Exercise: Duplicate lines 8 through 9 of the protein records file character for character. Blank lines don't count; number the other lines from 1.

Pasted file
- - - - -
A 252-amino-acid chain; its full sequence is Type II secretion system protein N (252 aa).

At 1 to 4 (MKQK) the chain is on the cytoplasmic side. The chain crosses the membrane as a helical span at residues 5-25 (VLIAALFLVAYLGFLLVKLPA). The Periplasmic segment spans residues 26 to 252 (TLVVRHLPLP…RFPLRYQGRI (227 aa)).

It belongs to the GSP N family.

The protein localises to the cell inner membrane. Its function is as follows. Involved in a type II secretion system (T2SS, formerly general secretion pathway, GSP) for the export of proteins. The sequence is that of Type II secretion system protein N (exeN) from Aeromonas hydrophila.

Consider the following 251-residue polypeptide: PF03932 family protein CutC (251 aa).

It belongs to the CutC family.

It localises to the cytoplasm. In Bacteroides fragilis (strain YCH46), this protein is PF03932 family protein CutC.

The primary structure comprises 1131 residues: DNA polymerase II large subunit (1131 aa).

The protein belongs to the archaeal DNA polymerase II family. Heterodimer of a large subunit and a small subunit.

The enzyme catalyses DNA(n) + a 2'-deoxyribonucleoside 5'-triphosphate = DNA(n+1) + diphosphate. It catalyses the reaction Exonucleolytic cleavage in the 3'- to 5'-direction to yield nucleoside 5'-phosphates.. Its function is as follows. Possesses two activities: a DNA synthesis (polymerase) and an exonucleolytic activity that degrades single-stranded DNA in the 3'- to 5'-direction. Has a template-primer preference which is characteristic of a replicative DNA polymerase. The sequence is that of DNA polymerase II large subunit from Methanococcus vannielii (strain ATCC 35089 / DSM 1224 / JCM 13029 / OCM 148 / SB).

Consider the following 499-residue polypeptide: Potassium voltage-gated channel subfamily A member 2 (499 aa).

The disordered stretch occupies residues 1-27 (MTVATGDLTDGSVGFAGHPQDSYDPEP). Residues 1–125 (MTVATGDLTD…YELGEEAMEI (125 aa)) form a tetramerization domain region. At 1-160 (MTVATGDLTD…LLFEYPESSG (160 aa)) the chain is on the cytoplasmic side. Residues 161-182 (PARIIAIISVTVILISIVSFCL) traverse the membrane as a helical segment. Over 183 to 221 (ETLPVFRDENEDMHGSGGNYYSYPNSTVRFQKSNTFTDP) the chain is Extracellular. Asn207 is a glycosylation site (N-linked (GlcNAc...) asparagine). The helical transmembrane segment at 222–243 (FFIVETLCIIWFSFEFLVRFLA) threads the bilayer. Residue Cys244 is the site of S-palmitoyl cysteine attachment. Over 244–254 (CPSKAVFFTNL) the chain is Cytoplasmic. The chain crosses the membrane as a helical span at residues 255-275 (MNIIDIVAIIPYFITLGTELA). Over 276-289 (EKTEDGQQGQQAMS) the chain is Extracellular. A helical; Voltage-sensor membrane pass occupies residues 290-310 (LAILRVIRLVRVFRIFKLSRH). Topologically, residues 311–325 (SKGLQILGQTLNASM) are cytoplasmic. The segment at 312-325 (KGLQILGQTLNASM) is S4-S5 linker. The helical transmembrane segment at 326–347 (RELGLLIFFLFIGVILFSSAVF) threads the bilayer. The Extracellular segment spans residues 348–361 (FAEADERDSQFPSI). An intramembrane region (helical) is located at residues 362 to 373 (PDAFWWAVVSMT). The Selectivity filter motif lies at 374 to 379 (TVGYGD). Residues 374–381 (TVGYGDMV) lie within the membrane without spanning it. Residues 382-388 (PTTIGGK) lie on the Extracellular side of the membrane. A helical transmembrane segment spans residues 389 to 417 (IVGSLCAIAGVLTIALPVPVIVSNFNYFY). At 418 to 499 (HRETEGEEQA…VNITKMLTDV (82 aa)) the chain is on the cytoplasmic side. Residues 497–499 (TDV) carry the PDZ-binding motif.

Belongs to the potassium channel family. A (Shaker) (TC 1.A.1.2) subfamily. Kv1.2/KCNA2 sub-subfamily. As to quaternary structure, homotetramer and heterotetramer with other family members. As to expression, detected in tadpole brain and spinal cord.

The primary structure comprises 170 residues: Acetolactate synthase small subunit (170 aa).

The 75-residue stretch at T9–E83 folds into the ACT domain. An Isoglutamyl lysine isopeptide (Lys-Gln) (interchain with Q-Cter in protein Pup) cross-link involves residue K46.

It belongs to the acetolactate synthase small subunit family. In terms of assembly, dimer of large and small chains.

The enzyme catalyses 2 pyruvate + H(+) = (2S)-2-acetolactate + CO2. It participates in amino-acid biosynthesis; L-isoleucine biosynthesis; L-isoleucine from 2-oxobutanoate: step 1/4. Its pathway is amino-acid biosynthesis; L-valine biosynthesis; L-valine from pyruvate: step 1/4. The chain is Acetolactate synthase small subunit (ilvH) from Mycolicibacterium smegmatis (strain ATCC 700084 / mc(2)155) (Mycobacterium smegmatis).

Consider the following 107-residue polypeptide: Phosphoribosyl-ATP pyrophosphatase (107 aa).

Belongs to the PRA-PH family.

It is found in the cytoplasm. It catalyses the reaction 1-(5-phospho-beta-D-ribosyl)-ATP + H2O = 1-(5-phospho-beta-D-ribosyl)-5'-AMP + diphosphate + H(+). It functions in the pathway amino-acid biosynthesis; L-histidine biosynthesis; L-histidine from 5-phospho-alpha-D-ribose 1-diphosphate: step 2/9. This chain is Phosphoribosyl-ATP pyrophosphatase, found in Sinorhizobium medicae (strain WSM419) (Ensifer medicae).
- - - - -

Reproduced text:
The primary structure comprises 1131 residues: DNA polymerase II large subunit (1131 aa).

The protein belongs to the archaeal DNA polymerase II family. Heterodimer of a large subunit and a small subunit.